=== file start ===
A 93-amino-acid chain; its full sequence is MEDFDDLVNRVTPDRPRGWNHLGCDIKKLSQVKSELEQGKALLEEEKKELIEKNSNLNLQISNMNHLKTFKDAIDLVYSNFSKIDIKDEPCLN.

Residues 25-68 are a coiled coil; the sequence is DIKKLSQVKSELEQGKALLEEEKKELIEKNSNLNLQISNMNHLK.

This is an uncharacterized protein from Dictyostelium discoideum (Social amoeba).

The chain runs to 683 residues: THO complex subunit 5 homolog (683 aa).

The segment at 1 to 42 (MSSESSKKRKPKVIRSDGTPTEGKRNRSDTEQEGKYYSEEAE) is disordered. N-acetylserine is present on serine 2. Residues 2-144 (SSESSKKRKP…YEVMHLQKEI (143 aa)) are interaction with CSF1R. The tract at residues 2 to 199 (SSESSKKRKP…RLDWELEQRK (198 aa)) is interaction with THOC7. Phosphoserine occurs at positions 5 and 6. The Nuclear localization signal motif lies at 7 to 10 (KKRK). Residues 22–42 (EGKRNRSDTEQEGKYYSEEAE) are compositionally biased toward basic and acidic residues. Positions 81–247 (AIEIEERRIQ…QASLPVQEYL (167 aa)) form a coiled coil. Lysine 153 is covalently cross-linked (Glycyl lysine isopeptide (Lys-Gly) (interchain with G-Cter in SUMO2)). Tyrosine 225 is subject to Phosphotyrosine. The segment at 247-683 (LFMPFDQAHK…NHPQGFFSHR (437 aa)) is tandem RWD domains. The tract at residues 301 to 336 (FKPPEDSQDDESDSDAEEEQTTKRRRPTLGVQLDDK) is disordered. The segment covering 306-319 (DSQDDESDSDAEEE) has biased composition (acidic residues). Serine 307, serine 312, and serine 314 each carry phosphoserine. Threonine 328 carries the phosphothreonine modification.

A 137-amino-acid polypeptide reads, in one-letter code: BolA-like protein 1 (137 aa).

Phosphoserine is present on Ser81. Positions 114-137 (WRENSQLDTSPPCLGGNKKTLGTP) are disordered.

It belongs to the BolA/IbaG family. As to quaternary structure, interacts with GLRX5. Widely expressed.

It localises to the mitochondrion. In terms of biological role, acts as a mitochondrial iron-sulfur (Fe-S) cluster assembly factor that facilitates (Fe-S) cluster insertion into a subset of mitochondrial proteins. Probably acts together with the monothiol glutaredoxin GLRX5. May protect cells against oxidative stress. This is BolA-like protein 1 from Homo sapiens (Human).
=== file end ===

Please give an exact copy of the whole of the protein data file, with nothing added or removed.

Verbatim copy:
A 93-amino-acid chain; its full sequence is MEDFDDLVNRVTPDRPRGWNHLGCDIKKLSQVKSELEQGKALLEEEKKELIEKNSNLNLQISNMNHLKTFKDAIDLVYSNFSKIDIKDEPCLN.

Residues 25-68 are a coiled coil; the sequence is DIKKLSQVKSELEQGKALLEEEKKELIEKNSNLNLQISNMNHLK.

This is an uncharacterized protein from Dictyostelium discoideum (Social amoeba).

The chain runs to 683 residues: THO complex subunit 5 homolog (683 aa).

The segment at 1 to 42 (MSSESSKKRKPKVIRSDGTPTEGKRNRSDTEQEGKYYSEEAE) is disordered. N-acetylserine is present on serine 2. Residues 2-144 (SSESSKKRKP…YEVMHLQKEI (143 aa)) are interaction with CSF1R. The tract at residues 2 to 199 (SSESSKKRKP…RLDWELEQRK (198 aa)) is interaction with THOC7. Phosphoserine occurs at positions 5 and 6. The Nuclear localization signal motif lies at 7 to 10 (KKRK). Residues 22–42 (EGKRNRSDTEQEGKYYSEEAE) are compositionally biased toward basic and acidic residues. Positions 81–247 (AIEIEERRIQ…QASLPVQEYL (167 aa)) form a coiled coil. Lysine 153 is covalently cross-linked (Glycyl lysine isopeptide (Lys-Gly) (interchain with G-Cter in SUMO2)). Tyrosine 225 is subject to Phosphotyrosine. The segment at 247-683 (LFMPFDQAHK…NHPQGFFSHR (437 aa)) is tandem RWD domains. The tract at residues 301 to 336 (FKPPEDSQDDESDSDAEEEQTTKRRRPTLGVQLDDK) is disordered. The segment covering 306-319 (DSQDDESDSDAEEE) has biased composition (acidic residues). Serine 307, serine 312, and serine 314 each carry phosphoserine. Threonine 328 carries the phosphothreonine modification.

A 137-amino-acid polypeptide reads, in one-letter code: BolA-like protein 1 (137 aa).

Phosphoserine is present on Ser81. Positions 114-137 (WRENSQLDTSPPCLGGNKKTLGTP) are disordered.

It belongs to the BolA/IbaG family. As to quaternary structure, interacts with GLRX5. Widely expressed.

It localises to the mitochondrion. In terms of biological role, acts as a mitochondrial iron-sulfur (Fe-S) cluster assembly factor that facilitates (Fe-S) cluster insertion into a subset of mitochondrial proteins. Probably acts together with the monothiol glutaredoxin GLRX5. May protect cells against oxidative stress. This is BolA-like protein 1 from Homo sapiens (Human).